TOYOTA CITY, Japan -- Toyota is retiring the "andon cord," the emergency cable strung above assembly lines that came to symbolize the built-in quality of the Toyota Way and was widely copied through the auto industry and beyond.
In its place are yellow call buttons perched waist-high within easy reach along the line for workers to hit when a problem pops up requiring help or the line to be stopped.
Toyota switched to the buttons last year at its flagship Tsutsumi assembly plant in Toyota City, during a factory renovation. In Japan, the buttons were first used by a vehicle-assembling subsidiary, Toyota Motor East Japan, at a Miyagi plant.
Andon cords are a fixture in modern auto factories, draped over lines like Christmas tinsel. The idea: Workers pull the cord to alert co-workers when a problem crops up so they can get help. If the glitch persists, workers may even stop the line to troubleshoot.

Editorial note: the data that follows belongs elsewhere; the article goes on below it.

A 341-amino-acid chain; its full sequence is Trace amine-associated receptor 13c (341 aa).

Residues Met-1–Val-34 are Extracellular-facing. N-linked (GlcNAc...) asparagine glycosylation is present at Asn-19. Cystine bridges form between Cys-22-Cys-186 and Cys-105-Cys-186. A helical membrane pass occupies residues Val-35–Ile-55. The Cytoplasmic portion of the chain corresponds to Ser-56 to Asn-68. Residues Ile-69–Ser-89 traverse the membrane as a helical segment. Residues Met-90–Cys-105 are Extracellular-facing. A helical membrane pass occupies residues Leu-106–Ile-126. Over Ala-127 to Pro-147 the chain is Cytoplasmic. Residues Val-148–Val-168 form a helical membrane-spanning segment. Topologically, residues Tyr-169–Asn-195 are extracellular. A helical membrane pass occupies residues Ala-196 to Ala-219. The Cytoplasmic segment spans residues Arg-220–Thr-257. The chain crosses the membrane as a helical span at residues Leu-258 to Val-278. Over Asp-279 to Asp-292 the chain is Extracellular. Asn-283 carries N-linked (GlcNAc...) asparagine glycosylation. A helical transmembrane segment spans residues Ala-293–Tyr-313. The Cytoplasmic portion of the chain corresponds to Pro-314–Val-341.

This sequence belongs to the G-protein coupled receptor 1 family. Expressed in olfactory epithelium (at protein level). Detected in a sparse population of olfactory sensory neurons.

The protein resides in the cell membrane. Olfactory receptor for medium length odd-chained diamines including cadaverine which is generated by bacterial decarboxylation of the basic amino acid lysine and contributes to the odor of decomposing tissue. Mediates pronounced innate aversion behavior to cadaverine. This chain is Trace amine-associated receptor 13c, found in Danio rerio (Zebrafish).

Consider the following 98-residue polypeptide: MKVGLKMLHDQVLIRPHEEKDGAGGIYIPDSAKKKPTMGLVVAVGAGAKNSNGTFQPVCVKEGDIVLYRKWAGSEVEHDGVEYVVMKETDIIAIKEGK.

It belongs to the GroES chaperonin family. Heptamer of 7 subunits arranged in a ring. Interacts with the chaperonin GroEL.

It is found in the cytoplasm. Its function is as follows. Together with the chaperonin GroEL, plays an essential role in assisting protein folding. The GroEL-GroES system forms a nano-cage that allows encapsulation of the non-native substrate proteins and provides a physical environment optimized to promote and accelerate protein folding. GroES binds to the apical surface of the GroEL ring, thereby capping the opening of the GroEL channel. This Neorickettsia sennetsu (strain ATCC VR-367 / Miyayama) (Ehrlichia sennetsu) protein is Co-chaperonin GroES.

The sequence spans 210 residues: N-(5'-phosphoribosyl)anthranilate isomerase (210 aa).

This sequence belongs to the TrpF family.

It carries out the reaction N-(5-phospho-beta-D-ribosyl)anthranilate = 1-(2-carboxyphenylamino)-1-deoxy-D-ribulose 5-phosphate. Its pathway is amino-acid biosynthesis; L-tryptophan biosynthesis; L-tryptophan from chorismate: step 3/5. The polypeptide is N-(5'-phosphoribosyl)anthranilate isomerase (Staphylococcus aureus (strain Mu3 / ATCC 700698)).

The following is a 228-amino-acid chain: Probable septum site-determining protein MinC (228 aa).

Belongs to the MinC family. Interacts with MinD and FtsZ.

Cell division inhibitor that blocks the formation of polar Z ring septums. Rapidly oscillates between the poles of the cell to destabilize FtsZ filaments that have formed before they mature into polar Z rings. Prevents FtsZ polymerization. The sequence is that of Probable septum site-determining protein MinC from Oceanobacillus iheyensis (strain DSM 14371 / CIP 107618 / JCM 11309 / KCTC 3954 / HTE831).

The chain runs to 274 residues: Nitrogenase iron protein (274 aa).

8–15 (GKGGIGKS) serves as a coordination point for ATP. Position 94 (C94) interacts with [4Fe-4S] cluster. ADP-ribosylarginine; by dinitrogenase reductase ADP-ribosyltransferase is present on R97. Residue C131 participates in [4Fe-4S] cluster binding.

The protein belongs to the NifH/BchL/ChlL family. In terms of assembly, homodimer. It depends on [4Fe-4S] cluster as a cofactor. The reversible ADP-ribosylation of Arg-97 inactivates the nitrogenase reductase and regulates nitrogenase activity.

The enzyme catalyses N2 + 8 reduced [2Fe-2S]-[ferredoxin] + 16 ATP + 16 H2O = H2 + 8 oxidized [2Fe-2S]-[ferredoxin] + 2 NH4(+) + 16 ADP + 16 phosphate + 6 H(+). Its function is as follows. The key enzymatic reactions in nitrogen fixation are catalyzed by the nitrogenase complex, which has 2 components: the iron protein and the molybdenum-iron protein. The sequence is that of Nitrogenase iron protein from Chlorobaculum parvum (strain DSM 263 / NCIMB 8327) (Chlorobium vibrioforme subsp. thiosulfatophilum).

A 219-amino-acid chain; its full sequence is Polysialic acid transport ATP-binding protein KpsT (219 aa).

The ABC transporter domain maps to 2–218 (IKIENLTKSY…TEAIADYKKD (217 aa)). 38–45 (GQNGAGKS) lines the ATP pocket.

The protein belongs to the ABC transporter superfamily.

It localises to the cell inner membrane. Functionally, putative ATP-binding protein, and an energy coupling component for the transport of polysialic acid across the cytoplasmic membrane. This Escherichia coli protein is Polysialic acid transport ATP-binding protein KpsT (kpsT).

The cords are essential to Toyota's concept of built-in quality, or catching problems before they head down the line and are cemented in place in a completed vehicle.
That function won’t be lost with the buttons, but cutting the cords will change the factory landscape. And that is exactly the goal, under a concept called blue-sky factories.
Toyota’s manufacturing gurus want to cut the clutter over the workspace, creating a sort-of blue sky, for a couple reasons. First, it creates a less oppressive, more comfortable, open-air work environment. Second, there are safety and efficiency benefits because there is less overhead to snag long, cumbersome components or tools.
Also, the buttons operate wirelessly, meaning they can be moved around and positioned within reach.
“And, because it is wireless, it produces a safer working environment around the unit itself,” said Toyota spokesman Dion Corbett. “No cords to trip on or avoid.”
Moreover, the wireless buttons can be added to existing plants, which can reconfigure old lines and design new ones without worrying about where and how to string the old cord.
The buttons are expected to be added to other plants, though the shift may be slow. They are already used at select overseas subsidiary plants in China, Thailand and Indonesia.